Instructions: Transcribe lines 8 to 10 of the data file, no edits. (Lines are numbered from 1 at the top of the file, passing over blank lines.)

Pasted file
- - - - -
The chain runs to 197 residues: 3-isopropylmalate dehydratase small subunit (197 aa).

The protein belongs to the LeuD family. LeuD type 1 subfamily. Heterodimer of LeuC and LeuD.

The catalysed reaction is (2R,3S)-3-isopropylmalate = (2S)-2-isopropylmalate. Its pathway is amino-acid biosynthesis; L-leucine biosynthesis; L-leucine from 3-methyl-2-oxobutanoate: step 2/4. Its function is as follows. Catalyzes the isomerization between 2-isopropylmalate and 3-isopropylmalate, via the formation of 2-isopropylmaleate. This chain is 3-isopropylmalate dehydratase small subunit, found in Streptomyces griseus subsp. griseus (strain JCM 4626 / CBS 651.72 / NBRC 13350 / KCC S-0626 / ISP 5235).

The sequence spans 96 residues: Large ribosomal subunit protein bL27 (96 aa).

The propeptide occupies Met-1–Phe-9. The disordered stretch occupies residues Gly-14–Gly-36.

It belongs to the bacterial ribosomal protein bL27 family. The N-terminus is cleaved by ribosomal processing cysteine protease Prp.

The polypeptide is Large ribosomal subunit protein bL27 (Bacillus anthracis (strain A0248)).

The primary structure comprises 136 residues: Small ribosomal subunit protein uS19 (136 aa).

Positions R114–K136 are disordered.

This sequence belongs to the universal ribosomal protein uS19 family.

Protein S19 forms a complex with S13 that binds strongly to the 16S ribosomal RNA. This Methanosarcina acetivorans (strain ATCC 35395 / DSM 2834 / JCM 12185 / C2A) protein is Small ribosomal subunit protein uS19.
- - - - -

The primary structure comprises 136 residues: Small ribosomal subunit protein uS19 (136 aa).

Positions R114–K136 are disordered.

This sequence belongs to the universal ribosomal protein uS19 family.